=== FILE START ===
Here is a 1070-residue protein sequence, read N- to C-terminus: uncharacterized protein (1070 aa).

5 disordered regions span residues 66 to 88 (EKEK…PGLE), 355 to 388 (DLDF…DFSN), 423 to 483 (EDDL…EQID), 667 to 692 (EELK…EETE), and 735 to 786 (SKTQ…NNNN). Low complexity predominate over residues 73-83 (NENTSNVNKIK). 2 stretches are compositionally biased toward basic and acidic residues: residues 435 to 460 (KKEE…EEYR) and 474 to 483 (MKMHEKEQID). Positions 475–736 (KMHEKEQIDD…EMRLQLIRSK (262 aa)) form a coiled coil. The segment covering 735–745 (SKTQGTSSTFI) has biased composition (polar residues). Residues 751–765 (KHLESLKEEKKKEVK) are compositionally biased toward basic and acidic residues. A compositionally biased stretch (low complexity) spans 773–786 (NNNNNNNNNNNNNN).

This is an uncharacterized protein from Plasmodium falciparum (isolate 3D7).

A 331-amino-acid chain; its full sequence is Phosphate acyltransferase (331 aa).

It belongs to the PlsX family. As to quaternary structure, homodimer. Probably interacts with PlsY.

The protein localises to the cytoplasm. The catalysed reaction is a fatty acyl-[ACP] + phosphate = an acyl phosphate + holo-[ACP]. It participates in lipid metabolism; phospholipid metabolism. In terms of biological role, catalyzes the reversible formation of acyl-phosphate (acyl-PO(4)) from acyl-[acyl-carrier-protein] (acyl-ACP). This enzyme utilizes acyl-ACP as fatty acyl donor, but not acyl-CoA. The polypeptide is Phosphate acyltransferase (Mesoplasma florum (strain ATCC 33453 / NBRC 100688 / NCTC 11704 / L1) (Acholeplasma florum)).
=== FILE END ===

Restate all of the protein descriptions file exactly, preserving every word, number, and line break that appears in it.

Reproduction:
Here is a 1070-residue protein sequence, read N- to C-terminus: uncharacterized protein (1070 aa).

5 disordered regions span residues 66 to 88 (EKEK…PGLE), 355 to 388 (DLDF…DFSN), 423 to 483 (EDDL…EQID), 667 to 692 (EELK…EETE), and 735 to 786 (SKTQ…NNNN). Low complexity predominate over residues 73-83 (NENTSNVNKIK). 2 stretches are compositionally biased toward basic and acidic residues: residues 435 to 460 (KKEE…EEYR) and 474 to 483 (MKMHEKEQID). Positions 475–736 (KMHEKEQIDD…EMRLQLIRSK (262 aa)) form a coiled coil. The segment covering 735–745 (SKTQGTSSTFI) has biased composition (polar residues). Residues 751–765 (KHLESLKEEKKKEVK) are compositionally biased toward basic and acidic residues. A compositionally biased stretch (low complexity) spans 773–786 (NNNNNNNNNNNNNN).

This is an uncharacterized protein from Plasmodium falciparum (isolate 3D7).

A 331-amino-acid chain; its full sequence is Phosphate acyltransferase (331 aa).

It belongs to the PlsX family. As to quaternary structure, homodimer. Probably interacts with PlsY.

The protein localises to the cytoplasm. The catalysed reaction is a fatty acyl-[ACP] + phosphate = an acyl phosphate + holo-[ACP]. It participates in lipid metabolism; phospholipid metabolism. In terms of biological role, catalyzes the reversible formation of acyl-phosphate (acyl-PO(4)) from acyl-[acyl-carrier-protein] (acyl-ACP). This enzyme utilizes acyl-ACP as fatty acyl donor, but not acyl-CoA. The polypeptide is Phosphate acyltransferase (Mesoplasma florum (strain ATCC 33453 / NBRC 100688 / NCTC 11704 / L1) (Acholeplasma florum)).